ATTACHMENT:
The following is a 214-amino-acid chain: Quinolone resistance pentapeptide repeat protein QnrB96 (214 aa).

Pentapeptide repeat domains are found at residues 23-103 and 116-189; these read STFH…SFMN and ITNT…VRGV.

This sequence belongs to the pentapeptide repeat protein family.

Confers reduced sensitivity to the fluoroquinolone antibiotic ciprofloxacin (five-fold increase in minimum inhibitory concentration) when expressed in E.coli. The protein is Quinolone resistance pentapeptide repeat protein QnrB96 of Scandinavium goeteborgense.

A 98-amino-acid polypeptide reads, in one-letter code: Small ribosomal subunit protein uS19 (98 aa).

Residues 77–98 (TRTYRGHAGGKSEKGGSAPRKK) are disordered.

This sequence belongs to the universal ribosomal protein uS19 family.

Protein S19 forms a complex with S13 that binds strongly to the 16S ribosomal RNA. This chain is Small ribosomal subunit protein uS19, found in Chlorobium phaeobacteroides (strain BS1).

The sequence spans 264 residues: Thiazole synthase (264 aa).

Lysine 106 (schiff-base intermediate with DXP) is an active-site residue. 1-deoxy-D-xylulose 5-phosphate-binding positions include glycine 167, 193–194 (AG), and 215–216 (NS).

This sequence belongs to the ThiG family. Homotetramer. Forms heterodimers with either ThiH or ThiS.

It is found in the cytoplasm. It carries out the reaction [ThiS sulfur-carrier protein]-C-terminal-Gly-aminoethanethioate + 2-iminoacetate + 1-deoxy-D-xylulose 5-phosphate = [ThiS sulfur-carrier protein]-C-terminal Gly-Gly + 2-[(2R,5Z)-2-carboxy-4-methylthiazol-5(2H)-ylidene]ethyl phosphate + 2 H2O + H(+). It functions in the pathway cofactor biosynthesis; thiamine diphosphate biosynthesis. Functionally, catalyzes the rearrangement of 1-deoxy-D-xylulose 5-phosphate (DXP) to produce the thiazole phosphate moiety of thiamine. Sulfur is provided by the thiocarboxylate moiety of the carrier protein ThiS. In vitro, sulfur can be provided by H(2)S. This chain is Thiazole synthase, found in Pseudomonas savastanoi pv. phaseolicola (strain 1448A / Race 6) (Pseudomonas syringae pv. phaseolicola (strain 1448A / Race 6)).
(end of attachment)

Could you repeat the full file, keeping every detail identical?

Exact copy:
The following is a 214-amino-acid chain: Quinolone resistance pentapeptide repeat protein QnrB96 (214 aa).

Pentapeptide repeat domains are found at residues 23-103 and 116-189; these read STFH…SFMN and ITNT…VRGV.

This sequence belongs to the pentapeptide repeat protein family.

Confers reduced sensitivity to the fluoroquinolone antibiotic ciprofloxacin (five-fold increase in minimum inhibitory concentration) when expressed in E.coli. The protein is Quinolone resistance pentapeptide repeat protein QnrB96 of Scandinavium goeteborgense.

A 98-amino-acid polypeptide reads, in one-letter code: Small ribosomal subunit protein uS19 (98 aa).

Residues 77–98 (TRTYRGHAGGKSEKGGSAPRKK) are disordered.

This sequence belongs to the universal ribosomal protein uS19 family.

Protein S19 forms a complex with S13 that binds strongly to the 16S ribosomal RNA. This chain is Small ribosomal subunit protein uS19, found in Chlorobium phaeobacteroides (strain BS1).

The sequence spans 264 residues: Thiazole synthase (264 aa).

Lysine 106 (schiff-base intermediate with DXP) is an active-site residue. 1-deoxy-D-xylulose 5-phosphate-binding positions include glycine 167, 193–194 (AG), and 215–216 (NS).

This sequence belongs to the ThiG family. Homotetramer. Forms heterodimers with either ThiH or ThiS.

It is found in the cytoplasm. It carries out the reaction [ThiS sulfur-carrier protein]-C-terminal-Gly-aminoethanethioate + 2-iminoacetate + 1-deoxy-D-xylulose 5-phosphate = [ThiS sulfur-carrier protein]-C-terminal Gly-Gly + 2-[(2R,5Z)-2-carboxy-4-methylthiazol-5(2H)-ylidene]ethyl phosphate + 2 H2O + H(+). It functions in the pathway cofactor biosynthesis; thiamine diphosphate biosynthesis. Functionally, catalyzes the rearrangement of 1-deoxy-D-xylulose 5-phosphate (DXP) to produce the thiazole phosphate moiety of thiamine. Sulfur is provided by the thiocarboxylate moiety of the carrier protein ThiS. In vitro, sulfur can be provided by H(2)S. This chain is Thiazole synthase, found in Pseudomonas savastanoi pv. phaseolicola (strain 1448A / Race 6) (Pseudomonas syringae pv. phaseolicola (strain 1448A / Race 6)).